Or I go find fun people to hang with. People I might not even know, but who are really enjoying themselves, like at a comedy movie, or street performer, or something silly.

I also suggest tuning out of the daily news. Today, the headlines are so divisive and extraordinary I found it a huge mental drain to read or watch the news. You might find benefit in taking a news break.

To determine what escape might work best, you need to know what type of coach you are. This might help.

#3 Stop the negative self talk

We can be our own worse critics. And it is not uncommon for us to lay on the negative self talk. Sometimes things aren’t as bad as they really are, on the outside. On the inside, things are looking really dark.

When my self-talk goes sour, and I want to give up, I look into a mirror and say a few of my negative thoughts out loud. I look myself in the eyes, and slowly say the thought.

I have found that within seconds I stop myself, and replace the negative comments with positive ones. Most of the time it works, this reflection trick, for me. But when it doesn’t, I…

#4. Lean on a social-support network.

There is overwhelming evidence that screams A HUGE FACTOR IN PROFESSIONAL SUSTAINABILITY is a social-support network. In other words, when things get tough the coach who has dependable friends and family will be around longer than the solo coach.

I have several buddies I can blast anytime with the “You won’t believe this …” Or “What would you do in this case …” messages. Their non-judgmental support is priceless. A dependable social-support network is life raft worth bringing on every journey.

[Warning, a social-support network is not the same as your socialmedia audience. The former are people you can count on, the latter usually just consumers.]

This might offer some insight, The Insane Loneliness Of Coaching Sports, and so might this.

#5. Create an exit map from coaching.

Sometimes wanting to give up is caused by feeling trapped. Believing you’re stuck in quick sand and there’s no way out. Fifth grade was like that for me.

I wanted to give up. I still remember those days of despair and dreading school every morning. It was the school counselor who really helped me get over the dread. She and I sat down one day and drew a map of the rest of my fifth grade year, ending with dismissal for summer vacation. I carried that map in my little notebook, pulling it out whenever I started to feel trapped and wanted to give up. It really helped.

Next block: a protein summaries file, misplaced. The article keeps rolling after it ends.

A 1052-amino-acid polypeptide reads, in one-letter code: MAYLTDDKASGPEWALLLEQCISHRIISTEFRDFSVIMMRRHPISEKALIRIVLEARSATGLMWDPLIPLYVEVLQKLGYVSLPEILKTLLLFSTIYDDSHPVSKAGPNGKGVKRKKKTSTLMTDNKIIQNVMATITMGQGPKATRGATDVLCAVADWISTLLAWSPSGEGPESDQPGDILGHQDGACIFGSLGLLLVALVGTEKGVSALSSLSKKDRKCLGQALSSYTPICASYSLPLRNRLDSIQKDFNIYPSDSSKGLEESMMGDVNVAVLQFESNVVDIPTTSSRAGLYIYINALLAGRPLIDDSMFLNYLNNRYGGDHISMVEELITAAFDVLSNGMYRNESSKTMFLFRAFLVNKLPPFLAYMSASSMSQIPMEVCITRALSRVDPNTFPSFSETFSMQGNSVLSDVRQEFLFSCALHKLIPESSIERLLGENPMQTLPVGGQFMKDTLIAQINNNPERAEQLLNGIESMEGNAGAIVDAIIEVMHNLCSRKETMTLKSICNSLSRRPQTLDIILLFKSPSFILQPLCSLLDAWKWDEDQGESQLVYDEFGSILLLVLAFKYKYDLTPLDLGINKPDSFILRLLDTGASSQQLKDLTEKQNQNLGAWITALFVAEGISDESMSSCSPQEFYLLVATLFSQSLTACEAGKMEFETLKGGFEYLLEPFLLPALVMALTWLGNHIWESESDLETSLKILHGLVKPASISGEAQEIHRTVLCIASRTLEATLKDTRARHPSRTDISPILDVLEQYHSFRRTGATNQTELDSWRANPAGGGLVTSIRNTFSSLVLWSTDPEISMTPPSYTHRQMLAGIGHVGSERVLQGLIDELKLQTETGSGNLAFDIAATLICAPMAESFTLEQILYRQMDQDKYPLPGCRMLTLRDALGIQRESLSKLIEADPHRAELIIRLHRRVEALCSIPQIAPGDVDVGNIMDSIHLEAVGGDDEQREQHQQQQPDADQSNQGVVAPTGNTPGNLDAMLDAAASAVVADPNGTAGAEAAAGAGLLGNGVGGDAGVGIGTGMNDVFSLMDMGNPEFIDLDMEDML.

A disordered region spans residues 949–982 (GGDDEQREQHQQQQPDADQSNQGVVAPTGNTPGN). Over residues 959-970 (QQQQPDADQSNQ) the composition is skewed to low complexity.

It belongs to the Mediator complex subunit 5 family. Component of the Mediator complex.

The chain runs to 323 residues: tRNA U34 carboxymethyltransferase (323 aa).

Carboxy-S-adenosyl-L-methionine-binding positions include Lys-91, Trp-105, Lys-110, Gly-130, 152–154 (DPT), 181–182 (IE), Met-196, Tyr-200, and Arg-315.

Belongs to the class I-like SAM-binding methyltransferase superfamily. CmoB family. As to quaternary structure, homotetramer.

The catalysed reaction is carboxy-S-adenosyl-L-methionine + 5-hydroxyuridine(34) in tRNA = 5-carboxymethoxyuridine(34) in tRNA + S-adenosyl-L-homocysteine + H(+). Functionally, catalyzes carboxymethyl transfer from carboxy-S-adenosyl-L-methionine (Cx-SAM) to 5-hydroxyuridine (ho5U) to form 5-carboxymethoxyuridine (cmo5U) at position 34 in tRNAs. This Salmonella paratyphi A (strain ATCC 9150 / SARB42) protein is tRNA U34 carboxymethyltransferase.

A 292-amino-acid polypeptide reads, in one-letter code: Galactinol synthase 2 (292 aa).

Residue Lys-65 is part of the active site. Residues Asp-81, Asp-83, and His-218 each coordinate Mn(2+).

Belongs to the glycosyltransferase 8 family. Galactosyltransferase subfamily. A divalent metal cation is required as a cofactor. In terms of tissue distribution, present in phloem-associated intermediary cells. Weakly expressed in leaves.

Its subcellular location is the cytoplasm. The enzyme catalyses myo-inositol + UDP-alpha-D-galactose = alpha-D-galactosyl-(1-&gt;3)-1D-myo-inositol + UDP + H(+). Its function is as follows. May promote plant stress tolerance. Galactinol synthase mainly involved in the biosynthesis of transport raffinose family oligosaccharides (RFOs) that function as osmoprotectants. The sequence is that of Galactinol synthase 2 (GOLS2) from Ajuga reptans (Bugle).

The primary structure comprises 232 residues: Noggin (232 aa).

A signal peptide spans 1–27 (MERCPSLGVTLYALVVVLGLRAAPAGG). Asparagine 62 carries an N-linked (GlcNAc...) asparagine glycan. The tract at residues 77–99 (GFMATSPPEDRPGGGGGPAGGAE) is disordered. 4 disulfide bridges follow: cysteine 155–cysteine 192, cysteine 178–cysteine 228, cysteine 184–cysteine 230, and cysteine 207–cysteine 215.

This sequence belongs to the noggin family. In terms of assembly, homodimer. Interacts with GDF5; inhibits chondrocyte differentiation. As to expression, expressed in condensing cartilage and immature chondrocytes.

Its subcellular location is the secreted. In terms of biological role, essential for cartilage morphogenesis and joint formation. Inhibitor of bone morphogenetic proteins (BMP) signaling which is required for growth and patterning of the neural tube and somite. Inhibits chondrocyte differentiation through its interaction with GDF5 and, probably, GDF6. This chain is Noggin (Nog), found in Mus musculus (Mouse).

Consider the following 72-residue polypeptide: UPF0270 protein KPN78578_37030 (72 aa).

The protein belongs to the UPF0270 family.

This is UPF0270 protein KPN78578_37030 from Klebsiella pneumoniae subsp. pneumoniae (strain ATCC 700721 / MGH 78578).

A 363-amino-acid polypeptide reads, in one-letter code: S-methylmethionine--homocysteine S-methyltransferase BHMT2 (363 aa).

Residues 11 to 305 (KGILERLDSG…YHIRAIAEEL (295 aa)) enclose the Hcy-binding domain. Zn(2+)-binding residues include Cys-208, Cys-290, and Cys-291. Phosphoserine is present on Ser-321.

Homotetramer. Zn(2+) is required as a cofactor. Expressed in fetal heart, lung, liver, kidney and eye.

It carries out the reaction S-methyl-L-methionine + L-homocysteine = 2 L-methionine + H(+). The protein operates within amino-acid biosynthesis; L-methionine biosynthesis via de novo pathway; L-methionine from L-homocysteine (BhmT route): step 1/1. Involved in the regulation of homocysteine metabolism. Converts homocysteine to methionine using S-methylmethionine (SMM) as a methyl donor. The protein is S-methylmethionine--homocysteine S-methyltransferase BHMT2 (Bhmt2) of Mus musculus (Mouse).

An exit plan is one of those coaching secrets you rarely hear about but one that might make a huge difference. Here’s my detailed take on it: 3 Ways An Exit Plan Can Make You A Better Coach.

#6. Find perspective.

I know I promised 5 steps, but this one is so powerful I couldn’t leave it out. Watch this video for a quick tweak of perspective.

If you try any, or all, of these steps and things aren’t better, then the reality might be you should give up. Quit coaching. Take a hike. But that’s a drastic step that should be taken only after some clear and deep thinking.

Here’s one final resource I’ll recommend, before you take any drastic steps. Make sure you do the homework section. Or read this book: Why Good Coaches Quit: And How You Can Stay In The Game.

“One reason people who spend a lot of time thinking about and working on a problem or a craft seem to find breakthroughs more often than everyone else is that they’ve failed more often than everyone else”. -Seth Godin

Related Reading:

Four College Coaching Mistakes You Might Be Making – And, How to StopTuesday, May 22nd, 2018

by Mike Davenport, PhD, Coaching Sports Today

Every well intentioned, good, respectable coach makes coaching mistakes. It comes with the territory.

Following are four common coaching mistakes. Are you making them, and can you stop?

Coaching Mistake #1. You yell like your shoes are five sizes too small

Coaches should yell. They should scream.

And if their point is falling on deaf ears—they should yell LOUDER. Scream HARDER. Spray spit. Flail arms. That works really, really well. . . to drive an athlete away. To destroy trust. To crush an ego. To develop a rep you don’t want.

Athletes don’t respond to LOUD demeaning communication like the communicator hopes they will.